Sunday, June 19, 2005

The Unity of the Earliest Christians

In a previous article, I recommended getting a copy of a debate that was held last year between Richard Carrier and Michael Licona on the subject of Jesus' resurrection. David Wood recently posted a review of that debate at the Answering Infidels web site, and I recommend reading that review.

As Wood explains, one of the arguments put forward by Carrier during the debate was that Paul held a different view of the resurrection than we see presented in the gospels of Luke and John and other early Christian literature. Wood effectively shows that Carrier is wrong about Paul, and I won't be getting into the details of that issue in this article. Rather, what I want to address here is the larger issue of the popular critical claim that there was widespread disunity among the earliest Christians.

A lot of the modern criticism of Christianity involves splitting the early Christians up into conflicting parties based on the slenderest threads of evidence. Paul is said to have contradicted Jesus. James is set against Paul. Without evidence, and in contradiction of evidence that does exist, documents such as the gospel of Matthew and the gospel of John are attributed to schools or communities rather than individuals, and those schools and communities are pitted against each other. Martin Hengel, one of the foremost New Testament scholars in the world today, has rightly called elements of this sort of thinking "romantic superstition", and he criticizes modern scholarship for having "all too easily forgotten" the significance of passages like 1 Corinthians 15:11 (The Four Gospels and the One Gospel of Jesus Christ [Harrisburg, Pennsylvania: Trinity Press International, 2000], pp. 81, 156).

Nobody denies that there were some disagreements among the early Christians, as we see in Romans, 1 Corinthians, Galatians, and elsewhere. But there also was much agreement, particularly on more foundational issues, far more agreement than critics often suggest. Paul repeatedly refers to his close relations and doctrinal agreement with the other apostles and Jesus' brothers (1 Corinthians 9:5, 15:11, Galatians 1:18-19, 2:9-10). Clement of Rome, Papias, Polycarp, and other early post-apostolic sources refer to the unity of the apostles and refer to them sharing the same doctrines.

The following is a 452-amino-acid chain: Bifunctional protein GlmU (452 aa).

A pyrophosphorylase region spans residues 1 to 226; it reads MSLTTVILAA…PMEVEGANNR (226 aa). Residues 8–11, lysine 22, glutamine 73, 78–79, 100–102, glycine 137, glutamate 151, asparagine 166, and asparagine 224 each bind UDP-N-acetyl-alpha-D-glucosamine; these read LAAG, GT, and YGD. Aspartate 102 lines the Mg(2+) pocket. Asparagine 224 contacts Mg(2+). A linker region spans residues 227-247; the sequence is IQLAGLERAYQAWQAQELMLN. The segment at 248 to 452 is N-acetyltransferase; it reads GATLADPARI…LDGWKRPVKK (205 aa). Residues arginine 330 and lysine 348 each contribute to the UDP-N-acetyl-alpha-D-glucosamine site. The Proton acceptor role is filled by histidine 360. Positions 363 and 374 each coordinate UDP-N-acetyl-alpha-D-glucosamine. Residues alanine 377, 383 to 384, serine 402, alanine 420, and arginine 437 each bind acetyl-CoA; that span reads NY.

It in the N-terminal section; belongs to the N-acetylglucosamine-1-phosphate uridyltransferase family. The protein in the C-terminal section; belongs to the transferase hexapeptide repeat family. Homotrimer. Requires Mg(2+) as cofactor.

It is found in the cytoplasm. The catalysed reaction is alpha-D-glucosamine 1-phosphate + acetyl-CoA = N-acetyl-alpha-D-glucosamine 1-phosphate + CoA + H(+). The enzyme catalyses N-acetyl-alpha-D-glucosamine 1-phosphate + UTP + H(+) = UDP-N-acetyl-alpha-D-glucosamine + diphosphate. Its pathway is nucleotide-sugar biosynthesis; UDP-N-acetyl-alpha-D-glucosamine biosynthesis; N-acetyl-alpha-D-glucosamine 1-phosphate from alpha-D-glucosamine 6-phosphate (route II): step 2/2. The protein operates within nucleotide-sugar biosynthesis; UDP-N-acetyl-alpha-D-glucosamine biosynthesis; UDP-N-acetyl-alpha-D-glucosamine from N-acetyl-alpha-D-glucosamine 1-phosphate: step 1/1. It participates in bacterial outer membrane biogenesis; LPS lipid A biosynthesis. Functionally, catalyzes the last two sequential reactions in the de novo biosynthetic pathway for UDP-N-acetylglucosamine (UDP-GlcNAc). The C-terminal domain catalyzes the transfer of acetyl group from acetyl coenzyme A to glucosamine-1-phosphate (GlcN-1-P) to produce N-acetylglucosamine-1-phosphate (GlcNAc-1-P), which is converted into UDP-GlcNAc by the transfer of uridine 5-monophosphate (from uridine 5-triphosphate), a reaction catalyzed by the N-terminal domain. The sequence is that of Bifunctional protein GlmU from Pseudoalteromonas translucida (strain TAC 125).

Craig Keener mentions some other indications of early Christian unity. Though he's commenting primarily on the gospel of John, much of what he says is applicable to other early Christians and other early documents:

“Suggesting that the Fourth Gospel is not directly dependent on the Synoptics need not imply that John did not know of the existence of the Synoptics; even if (as is unlikely) Johannine Christianity were as isolated from other circles of Christianity as some have proposed, other gospels must have been known if travelers afforded any contact at all among Christian communities. That travelers did so may be regarded as virtually certain. Urban Christians traveled (1 Cor 16:10, 12, 17; Phil 2:30; 4:18), carried letters (Rom 16:1-2; Phil 2:25), relocated to other places (Rom 16:3, 5; perhaps 16:6-15), and sent greetings to other churches (Rom 16:21-23; 1 Cor 16:19; Phil 4:22; Col 4:10-15). In the first century many churches knew what was happening with churches in other cities (Rom 1:8; 1 Cor 11:16; 14:33; 1 Thess 1:7-9), and even shared letters (Col 4:16). Missionaries could speak of some churches to others (Rom 15:26; 2 Cor 8:1-5; 9:2-4; Phil 4:16; 1 Thess 2:14-16; cf. 3 John 5-12) and send personal news by other workers (Eph 6:21-22; Col 4:7-9). Although we need not suppose connections among churches as pervasive as Ignatius’ letters suggest perhaps two decades later, neither need we imagine that such connections emerged ex nihilo in the altogether brief silence between John’s Gospel and the ‘postapostolic’ period. No one familiar with the urban society of the eastern empire will be impressed with the isolation Gospel scholars often attribute to the Gospel ‘communities.’...John’s emphasis on the indwelling of Christ and the Spirit for moral and relational empowerment finds far more parallels in Paul than in other extant early Jewish and first-century Christian sources. Granted, John does not use Paul’s language for salvation or justification; but this is at some points more a stylistic matter than one of substance. Different writers emphasized different points, but when viewed from the broad spectrum of early Judaism and Christianity, John had a great deal in common with Paul.” (The Gospel of John: A Commentary, Vol. 1 [Peabody, Massachusetts: Hendrickson Publishers, 2003], pp. 41-42, 233)